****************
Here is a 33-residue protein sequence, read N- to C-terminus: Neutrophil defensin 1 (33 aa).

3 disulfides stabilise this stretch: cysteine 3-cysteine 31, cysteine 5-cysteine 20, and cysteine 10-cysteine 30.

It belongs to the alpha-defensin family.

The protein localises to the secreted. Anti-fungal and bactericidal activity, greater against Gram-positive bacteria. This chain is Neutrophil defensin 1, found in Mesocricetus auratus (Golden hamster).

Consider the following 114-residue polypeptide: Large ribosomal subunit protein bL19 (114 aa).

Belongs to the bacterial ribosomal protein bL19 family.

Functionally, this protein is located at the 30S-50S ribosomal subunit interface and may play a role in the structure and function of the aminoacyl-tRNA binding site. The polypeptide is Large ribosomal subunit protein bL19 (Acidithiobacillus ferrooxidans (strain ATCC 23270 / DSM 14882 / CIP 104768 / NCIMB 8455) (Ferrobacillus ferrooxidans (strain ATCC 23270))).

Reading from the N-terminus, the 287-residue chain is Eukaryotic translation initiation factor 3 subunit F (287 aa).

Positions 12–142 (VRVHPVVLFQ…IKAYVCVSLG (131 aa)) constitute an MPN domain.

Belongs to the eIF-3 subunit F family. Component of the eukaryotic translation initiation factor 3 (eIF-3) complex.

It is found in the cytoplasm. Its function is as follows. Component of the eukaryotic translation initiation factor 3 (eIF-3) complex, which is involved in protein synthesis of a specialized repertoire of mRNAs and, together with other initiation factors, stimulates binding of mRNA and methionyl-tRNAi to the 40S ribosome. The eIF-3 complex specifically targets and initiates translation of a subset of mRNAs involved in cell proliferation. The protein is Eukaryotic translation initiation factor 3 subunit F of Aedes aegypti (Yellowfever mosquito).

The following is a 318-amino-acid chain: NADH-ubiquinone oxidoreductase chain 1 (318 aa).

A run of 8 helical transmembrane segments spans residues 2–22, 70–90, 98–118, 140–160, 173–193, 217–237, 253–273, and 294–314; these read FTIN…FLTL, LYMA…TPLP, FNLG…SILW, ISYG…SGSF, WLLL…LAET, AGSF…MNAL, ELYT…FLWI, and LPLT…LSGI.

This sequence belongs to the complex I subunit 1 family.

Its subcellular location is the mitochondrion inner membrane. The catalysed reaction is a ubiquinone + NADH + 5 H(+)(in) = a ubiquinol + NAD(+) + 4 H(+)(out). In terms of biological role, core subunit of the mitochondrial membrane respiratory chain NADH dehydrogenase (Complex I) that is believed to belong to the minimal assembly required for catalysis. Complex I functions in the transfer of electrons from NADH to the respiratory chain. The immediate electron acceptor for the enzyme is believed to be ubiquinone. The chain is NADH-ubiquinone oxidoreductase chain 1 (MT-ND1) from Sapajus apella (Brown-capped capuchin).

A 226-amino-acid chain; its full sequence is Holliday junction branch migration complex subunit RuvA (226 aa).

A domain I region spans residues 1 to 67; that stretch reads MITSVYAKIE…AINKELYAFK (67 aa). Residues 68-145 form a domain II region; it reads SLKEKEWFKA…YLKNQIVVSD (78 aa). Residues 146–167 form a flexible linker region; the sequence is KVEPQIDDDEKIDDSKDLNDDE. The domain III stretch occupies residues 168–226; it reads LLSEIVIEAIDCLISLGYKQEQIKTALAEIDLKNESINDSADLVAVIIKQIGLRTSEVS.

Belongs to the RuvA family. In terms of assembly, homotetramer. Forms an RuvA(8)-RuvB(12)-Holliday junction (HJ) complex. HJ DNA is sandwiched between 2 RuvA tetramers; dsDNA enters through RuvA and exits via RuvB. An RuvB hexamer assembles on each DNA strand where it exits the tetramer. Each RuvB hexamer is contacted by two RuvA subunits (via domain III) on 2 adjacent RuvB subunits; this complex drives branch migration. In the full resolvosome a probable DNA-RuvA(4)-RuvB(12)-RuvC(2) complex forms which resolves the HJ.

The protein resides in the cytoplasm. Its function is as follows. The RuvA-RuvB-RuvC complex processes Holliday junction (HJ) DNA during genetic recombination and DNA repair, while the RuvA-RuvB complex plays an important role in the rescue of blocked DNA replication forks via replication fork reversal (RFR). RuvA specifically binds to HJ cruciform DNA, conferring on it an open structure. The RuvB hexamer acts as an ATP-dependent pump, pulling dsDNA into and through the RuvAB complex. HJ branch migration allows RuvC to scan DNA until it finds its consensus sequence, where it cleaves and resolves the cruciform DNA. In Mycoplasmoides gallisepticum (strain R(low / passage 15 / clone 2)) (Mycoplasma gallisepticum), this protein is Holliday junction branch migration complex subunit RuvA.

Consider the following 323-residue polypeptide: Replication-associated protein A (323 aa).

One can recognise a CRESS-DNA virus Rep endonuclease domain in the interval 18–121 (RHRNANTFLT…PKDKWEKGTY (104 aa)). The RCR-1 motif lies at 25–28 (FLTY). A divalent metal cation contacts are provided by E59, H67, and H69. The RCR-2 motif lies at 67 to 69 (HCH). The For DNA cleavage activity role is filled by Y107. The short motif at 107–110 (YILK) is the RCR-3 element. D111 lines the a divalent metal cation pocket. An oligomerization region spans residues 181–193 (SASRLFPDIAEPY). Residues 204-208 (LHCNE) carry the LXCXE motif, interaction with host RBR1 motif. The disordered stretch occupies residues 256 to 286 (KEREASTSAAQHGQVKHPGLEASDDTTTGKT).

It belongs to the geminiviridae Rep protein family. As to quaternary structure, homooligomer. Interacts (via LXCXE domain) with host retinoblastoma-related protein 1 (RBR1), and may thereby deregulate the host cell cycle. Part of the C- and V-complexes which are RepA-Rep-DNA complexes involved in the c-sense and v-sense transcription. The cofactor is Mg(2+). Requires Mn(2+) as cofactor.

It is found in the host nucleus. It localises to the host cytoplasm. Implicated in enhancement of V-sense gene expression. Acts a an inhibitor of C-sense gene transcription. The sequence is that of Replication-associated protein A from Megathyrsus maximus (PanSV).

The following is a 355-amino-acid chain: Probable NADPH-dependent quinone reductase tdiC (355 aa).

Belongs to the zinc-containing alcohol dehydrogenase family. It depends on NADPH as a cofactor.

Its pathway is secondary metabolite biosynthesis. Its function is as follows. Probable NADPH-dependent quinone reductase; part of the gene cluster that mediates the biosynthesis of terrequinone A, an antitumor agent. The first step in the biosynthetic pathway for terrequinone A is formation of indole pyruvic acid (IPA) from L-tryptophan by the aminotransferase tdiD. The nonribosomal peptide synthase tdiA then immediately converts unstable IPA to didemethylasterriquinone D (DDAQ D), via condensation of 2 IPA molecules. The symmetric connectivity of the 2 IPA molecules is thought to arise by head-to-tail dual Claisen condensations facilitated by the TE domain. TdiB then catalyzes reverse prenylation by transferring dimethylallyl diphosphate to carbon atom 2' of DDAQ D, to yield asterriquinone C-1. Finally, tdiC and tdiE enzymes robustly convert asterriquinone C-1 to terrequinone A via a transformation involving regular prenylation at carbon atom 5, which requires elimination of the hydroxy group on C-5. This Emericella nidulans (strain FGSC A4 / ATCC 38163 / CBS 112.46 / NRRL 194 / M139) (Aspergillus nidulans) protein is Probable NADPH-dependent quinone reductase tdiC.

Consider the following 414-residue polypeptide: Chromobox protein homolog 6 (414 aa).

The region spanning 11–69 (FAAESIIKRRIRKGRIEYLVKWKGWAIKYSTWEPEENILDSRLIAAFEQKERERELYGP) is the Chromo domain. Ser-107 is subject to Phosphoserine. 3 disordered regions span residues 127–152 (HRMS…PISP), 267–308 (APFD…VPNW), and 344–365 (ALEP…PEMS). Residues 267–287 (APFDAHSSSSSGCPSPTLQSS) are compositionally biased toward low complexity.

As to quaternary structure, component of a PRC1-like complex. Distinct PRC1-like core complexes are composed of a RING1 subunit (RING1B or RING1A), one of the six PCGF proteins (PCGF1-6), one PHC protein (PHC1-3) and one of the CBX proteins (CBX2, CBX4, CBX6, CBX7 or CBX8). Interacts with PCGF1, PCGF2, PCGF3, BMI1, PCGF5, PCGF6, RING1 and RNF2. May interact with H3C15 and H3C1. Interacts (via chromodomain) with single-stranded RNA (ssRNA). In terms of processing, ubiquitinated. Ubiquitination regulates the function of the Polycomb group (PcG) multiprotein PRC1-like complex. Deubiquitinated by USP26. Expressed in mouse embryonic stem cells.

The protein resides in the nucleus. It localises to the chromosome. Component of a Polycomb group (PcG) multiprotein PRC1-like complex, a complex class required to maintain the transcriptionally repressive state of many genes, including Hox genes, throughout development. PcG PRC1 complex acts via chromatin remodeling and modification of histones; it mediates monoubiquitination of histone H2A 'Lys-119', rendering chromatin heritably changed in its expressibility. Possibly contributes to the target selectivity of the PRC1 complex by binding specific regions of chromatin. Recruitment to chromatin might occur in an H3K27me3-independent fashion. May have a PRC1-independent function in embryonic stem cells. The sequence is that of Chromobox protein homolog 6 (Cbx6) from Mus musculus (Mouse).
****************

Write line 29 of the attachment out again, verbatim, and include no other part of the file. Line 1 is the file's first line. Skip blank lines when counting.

As to quaternary structure, component of a PRC1-like complex. Distinct PRC1-like core complexes are composed of a RING1 subunit (RING1B or RING1A), one of the six PCGF proteins (PCGF1-6), one PHC protein (PHC1-3) and one of the CBX proteins (CBX2, CBX4, CBX6, CBX7 or CBX8). Interacts with PCGF1, PCGF2, PCGF3, BMI1, PCGF5, PCGF6, RING1 and RNF2. May interact with H3C15 and H3C1. Interacts (via chromodomain) with single-stranded RNA (ssRNA). In terms of processing, ubiquitinated. Ubiquitination regulates the function of the Polycomb group (PcG) multiprotein PRC1-like complex. Deubiquitinated by USP26. Expressed in mouse embryonic stem cells.